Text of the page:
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The Probe for Renal Organic Cation Secretion (4-Dimethylaminostyryl)-N-Methylpyridinium (ASP+)) Shows Amplified Fluorescence by Binding to Albumin and Is Accumulated In Vivo

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DOI

  • Jacob Schade Engbjerg
  • Vincenzo Costanzo, University of Bologna, Biogem Institute of Molecular Biology and Genetics, Ariano Irpino, Italy
  • ,
  • Donato Sardella
  • Luca Bordoni
  • ,
  • Steen Jakobsen
  • Luciano D'Apolito, Biogem Institute of Molecular Biology and Genetics, Ariano Irpino, Italy, University of Campania Luigi Vanvitelli
  • ,
  • Jørgen Frøkiær
  • Francesco Trepiccione, Biogem Institute of Molecular Biology and Genetics, Ariano Irpino, Italy, University of Campania Luigi Vanvitelli
  • ,
  • Giovambattista Capasso, Biogem Institute of Molecular Biology and Genetics, Ariano Irpino, Italy, University of Campania Luigi Vanvitelli
  • ,
  • Sebastian Frische

Accumulation of uremic toxins may lead to the life-threatening condition "uremic syndrome" in patients with advanced chronic kidney disease (CKD) requiring renal replacement therapy. Clinical evaluation of proximal tubular secretion of organic cations (OC), of which some are uremic toxins, is desired, but difficult. The biomedical knowledge on OC secretion and cellular transport partly relies on studies using the fluorescent tracer 4-dimethylaminostyryl)-N-methylpyridinium (ASP+), which has been used in many studies of renal excretion mechanisms of organic ions and which could be a candidate as a PET tracer. This study is aimed at expanding the knowledge of the tracer characteristics of ASP+ by recording the distribution and intensity of ASP+ signals in vivo both by fluorescence and by positron emission tomography (PET) imaging and at investigating if the fluorescence signal of ASP+ is influenced by the presence of albumin. Two-photon in vivo microscopy of male Münich Wistar Frömter rats showed that a bolus injection of ASP+ conferred a fluorescence signal to the blood plasma lasting for about 30 minutes. In the renal proximal tubule, the bolus resulted in a complex pattern of fluorescence including a rapid and strong transient signal at the brush border, a very low signal in the luminal fluid, and a slow transient intracellular signal. PET imaging using 11C-labelled ASP+ showed accumulation in the liver, heart, and kidney. Fluorescence emission spectra recorded in vitro of ASP+ alone and in the presence of albumin using both 1-photon excitation and two-photon excitation showed that albumin strongly enhance the emission from ASP+ and induce a shift of the emission maximum from 600 to 570 nm. Conclusion. The renal pattern of fluorescence observed from ASP+ in vivo is likely affected by the local concentration of albumin, and quantification of ASP+ fluorescent signals in vivo cannot be directly translated to ASP+ concentrations.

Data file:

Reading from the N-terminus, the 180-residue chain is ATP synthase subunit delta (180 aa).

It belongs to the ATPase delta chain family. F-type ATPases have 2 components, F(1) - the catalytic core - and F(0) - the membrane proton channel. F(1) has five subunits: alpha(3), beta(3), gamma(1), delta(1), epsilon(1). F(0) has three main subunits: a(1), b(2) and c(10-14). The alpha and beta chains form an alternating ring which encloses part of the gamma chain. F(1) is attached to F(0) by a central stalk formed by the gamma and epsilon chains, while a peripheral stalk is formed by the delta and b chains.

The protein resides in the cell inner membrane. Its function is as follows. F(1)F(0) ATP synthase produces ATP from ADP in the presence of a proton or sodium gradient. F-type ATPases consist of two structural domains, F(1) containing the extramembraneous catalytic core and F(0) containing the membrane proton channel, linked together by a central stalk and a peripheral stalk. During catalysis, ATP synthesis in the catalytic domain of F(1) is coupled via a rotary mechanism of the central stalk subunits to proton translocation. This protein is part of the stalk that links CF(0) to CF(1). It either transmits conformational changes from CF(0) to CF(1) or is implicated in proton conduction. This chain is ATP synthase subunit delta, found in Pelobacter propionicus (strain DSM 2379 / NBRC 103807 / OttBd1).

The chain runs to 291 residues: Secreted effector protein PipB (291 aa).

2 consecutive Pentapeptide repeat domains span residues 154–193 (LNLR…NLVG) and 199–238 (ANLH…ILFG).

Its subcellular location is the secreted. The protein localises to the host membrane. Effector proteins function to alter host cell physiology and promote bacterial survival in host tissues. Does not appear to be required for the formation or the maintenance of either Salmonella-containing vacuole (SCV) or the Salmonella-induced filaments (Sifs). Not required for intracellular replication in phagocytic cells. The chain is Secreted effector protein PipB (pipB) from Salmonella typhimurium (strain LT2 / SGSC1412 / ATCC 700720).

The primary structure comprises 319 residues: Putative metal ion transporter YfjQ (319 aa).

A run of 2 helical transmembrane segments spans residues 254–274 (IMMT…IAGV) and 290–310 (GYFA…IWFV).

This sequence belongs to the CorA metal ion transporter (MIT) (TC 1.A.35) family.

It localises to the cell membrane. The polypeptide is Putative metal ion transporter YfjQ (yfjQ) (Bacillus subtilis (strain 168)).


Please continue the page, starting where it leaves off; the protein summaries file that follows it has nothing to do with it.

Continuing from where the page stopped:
OriginalsprogEngelsk
Artikelnummer7908357
TidsskriftMolecular Imaging
Vol/bind2022
Antal sider10
ISSN1535-3508
DOI
StatusUdgivet - mar. 2022

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Copyright © 2022 Jacob Schade Engbjerg et al.

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